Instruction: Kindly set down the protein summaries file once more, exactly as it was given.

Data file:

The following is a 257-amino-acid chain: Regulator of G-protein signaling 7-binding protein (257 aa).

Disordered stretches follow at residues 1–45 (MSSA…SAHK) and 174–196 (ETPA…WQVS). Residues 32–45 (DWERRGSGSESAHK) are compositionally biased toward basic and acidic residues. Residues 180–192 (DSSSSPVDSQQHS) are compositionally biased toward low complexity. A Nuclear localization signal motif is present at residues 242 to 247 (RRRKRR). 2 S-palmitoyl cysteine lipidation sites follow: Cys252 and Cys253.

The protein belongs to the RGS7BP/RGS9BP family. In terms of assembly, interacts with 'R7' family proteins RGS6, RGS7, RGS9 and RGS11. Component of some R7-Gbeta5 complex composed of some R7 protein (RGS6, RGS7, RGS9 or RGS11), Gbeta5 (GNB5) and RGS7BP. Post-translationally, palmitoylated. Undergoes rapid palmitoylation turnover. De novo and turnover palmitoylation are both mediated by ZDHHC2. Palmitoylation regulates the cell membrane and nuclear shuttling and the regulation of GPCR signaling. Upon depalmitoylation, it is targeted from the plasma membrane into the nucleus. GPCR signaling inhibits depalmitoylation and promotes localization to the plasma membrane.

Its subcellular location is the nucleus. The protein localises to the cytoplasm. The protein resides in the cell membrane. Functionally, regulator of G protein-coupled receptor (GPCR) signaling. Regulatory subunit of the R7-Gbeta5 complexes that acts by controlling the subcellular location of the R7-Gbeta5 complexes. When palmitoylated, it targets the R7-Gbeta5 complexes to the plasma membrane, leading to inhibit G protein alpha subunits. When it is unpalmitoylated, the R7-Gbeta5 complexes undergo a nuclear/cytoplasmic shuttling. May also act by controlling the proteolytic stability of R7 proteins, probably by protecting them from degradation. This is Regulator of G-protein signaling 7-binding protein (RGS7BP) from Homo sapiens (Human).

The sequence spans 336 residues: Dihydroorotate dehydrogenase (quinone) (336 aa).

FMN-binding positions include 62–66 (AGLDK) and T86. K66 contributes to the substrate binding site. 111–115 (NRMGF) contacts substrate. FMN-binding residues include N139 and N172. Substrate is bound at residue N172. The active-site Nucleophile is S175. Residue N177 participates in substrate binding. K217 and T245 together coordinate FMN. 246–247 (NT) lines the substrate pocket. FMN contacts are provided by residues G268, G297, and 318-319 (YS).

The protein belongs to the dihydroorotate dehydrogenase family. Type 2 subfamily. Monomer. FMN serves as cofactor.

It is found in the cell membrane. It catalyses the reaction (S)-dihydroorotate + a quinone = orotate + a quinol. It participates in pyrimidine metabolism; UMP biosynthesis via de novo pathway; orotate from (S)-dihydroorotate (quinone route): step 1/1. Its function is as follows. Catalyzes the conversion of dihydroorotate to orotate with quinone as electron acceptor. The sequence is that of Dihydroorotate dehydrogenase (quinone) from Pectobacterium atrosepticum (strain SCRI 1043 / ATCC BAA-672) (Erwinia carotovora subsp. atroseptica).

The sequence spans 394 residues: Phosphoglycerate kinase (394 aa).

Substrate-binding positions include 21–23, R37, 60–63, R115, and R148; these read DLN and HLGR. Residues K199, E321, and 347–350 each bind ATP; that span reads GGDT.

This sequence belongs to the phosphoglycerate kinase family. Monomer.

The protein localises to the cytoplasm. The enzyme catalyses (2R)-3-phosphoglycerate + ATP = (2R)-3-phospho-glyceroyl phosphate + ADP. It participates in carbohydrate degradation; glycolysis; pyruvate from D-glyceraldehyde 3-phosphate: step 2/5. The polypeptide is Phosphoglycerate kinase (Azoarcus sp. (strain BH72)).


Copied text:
The following is a 257-amino-acid chain: Regulator of G-protein signaling 7-binding protein (257 aa).

Disordered stretches follow at residues 1–45 (MSSA…SAHK) and 174–196 (ETPA…WQVS). Residues 32–45 (DWERRGSGSESAHK) are compositionally biased toward basic and acidic residues. Residues 180–192 (DSSSSPVDSQQHS) are compositionally biased toward low complexity. A Nuclear localization signal motif is present at residues 242 to 247 (RRRKRR). 2 S-palmitoyl cysteine lipidation sites follow: Cys252 and Cys253.

The protein belongs to the RGS7BP/RGS9BP family. In terms of assembly, interacts with 'R7' family proteins RGS6, RGS7, RGS9 and RGS11. Component of some R7-Gbeta5 complex composed of some R7 protein (RGS6, RGS7, RGS9 or RGS11), Gbeta5 (GNB5) and RGS7BP. Post-translationally, palmitoylated. Undergoes rapid palmitoylation turnover. De novo and turnover palmitoylation are both mediated by ZDHHC2. Palmitoylation regulates the cell membrane and nuclear shuttling and the regulation of GPCR signaling. Upon depalmitoylation, it is targeted from the plasma membrane into the nucleus. GPCR signaling inhibits depalmitoylation and promotes localization to the plasma membrane.

Its subcellular location is the nucleus. The protein localises to the cytoplasm. The protein resides in the cell membrane. Functionally, regulator of G protein-coupled receptor (GPCR) signaling. Regulatory subunit of the R7-Gbeta5 complexes that acts by controlling the subcellular location of the R7-Gbeta5 complexes. When palmitoylated, it targets the R7-Gbeta5 complexes to the plasma membrane, leading to inhibit G protein alpha subunits. When it is unpalmitoylated, the R7-Gbeta5 complexes undergo a nuclear/cytoplasmic shuttling. May also act by controlling the proteolytic stability of R7 proteins, probably by protecting them from degradation. This is Regulator of G-protein signaling 7-binding protein (RGS7BP) from Homo sapiens (Human).

The sequence spans 336 residues: Dihydroorotate dehydrogenase (quinone) (336 aa).

FMN-binding positions include 62–66 (AGLDK) and T86. K66 contributes to the substrate binding site. 111–115 (NRMGF) contacts substrate. FMN-binding residues include N139 and N172. Substrate is bound at residue N172. The active-site Nucleophile is S175. Residue N177 participates in substrate binding. K217 and T245 together coordinate FMN. 246–247 (NT) lines the substrate pocket. FMN contacts are provided by residues G268, G297, and 318-319 (YS).

The protein belongs to the dihydroorotate dehydrogenase family. Type 2 subfamily. Monomer. FMN serves as cofactor.

It is found in the cell membrane. It catalyses the reaction (S)-dihydroorotate + a quinone = orotate + a quinol. It participates in pyrimidine metabolism; UMP biosynthesis via de novo pathway; orotate from (S)-dihydroorotate (quinone route): step 1/1. Its function is as follows. Catalyzes the conversion of dihydroorotate to orotate with quinone as electron acceptor. The sequence is that of Dihydroorotate dehydrogenase (quinone) from Pectobacterium atrosepticum (strain SCRI 1043 / ATCC BAA-672) (Erwinia carotovora subsp. atroseptica).

The sequence spans 394 residues: Phosphoglycerate kinase (394 aa).

Substrate-binding positions include 21–23, R37, 60–63, R115, and R148; these read DLN and HLGR. Residues K199, E321, and 347–350 each bind ATP; that span reads GGDT.

This sequence belongs to the phosphoglycerate kinase family. Monomer.

The protein localises to the cytoplasm. The enzyme catalyses (2R)-3-phosphoglycerate + ATP = (2R)-3-phospho-glyceroyl phosphate + ADP. It participates in carbohydrate degradation; glycolysis; pyruvate from D-glyceraldehyde 3-phosphate: step 2/5. The polypeptide is Phosphoglycerate kinase (Azoarcus sp. (strain BH72)).